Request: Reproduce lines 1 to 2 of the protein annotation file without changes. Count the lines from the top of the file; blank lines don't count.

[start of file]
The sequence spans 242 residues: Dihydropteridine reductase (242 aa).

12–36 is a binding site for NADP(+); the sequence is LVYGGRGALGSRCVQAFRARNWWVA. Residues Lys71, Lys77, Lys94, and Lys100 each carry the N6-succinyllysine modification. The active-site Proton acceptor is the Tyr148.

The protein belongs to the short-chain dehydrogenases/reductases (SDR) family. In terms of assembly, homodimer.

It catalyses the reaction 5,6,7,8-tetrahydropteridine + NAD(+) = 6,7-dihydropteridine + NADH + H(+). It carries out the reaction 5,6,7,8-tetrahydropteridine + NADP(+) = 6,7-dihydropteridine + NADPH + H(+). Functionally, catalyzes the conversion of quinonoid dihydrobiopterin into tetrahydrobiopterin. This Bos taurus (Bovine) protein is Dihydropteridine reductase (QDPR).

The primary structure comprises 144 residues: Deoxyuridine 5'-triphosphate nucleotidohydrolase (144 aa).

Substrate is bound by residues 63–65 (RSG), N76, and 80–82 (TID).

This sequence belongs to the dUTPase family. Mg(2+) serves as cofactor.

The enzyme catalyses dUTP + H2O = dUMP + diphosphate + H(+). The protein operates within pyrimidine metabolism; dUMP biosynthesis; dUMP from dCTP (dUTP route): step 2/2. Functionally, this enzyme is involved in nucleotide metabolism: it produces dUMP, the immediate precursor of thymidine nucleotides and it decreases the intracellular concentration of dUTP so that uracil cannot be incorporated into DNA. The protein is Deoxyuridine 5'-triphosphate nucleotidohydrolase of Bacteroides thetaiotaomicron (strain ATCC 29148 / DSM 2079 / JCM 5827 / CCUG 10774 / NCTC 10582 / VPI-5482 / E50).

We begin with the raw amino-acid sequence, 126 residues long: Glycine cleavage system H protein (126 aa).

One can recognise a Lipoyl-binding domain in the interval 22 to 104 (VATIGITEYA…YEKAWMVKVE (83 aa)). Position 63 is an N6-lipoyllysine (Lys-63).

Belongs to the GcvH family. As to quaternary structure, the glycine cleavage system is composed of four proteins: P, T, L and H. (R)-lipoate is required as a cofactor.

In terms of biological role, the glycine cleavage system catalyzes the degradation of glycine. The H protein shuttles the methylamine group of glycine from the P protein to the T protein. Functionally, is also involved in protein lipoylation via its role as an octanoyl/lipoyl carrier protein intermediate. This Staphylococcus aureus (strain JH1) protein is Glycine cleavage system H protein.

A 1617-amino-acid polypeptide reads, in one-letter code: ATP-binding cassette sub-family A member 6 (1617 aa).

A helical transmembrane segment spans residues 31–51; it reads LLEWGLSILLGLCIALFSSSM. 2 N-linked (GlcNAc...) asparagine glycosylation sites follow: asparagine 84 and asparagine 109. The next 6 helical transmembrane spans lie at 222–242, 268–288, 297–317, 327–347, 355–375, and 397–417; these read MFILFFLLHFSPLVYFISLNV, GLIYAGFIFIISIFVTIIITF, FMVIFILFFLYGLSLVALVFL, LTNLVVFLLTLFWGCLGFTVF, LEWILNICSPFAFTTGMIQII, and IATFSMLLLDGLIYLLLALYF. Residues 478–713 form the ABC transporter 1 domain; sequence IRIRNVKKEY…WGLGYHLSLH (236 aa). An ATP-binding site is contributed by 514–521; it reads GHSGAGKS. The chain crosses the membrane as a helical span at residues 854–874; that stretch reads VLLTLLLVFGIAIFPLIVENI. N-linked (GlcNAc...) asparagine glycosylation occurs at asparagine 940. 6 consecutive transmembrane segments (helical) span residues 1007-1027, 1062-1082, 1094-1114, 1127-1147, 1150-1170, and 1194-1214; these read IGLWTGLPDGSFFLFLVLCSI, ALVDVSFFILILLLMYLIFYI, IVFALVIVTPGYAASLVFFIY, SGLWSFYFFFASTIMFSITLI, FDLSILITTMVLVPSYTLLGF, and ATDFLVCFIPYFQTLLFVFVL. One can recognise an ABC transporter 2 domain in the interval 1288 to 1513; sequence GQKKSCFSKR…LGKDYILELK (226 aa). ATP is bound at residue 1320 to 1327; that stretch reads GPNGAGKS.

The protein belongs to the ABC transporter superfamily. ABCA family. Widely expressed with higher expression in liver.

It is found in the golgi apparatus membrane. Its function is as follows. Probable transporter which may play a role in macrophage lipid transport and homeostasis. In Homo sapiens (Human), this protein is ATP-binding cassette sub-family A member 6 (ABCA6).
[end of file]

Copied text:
The sequence spans 242 residues: Dihydropteridine reductase (242 aa).

12–36 is a binding site for NADP(+); the sequence is LVYGGRGALGSRCVQAFRARNWWVA. Residues Lys71, Lys77, Lys94, and Lys100 each carry the N6-succinyllysine modification. The active-site Proton acceptor is the Tyr148.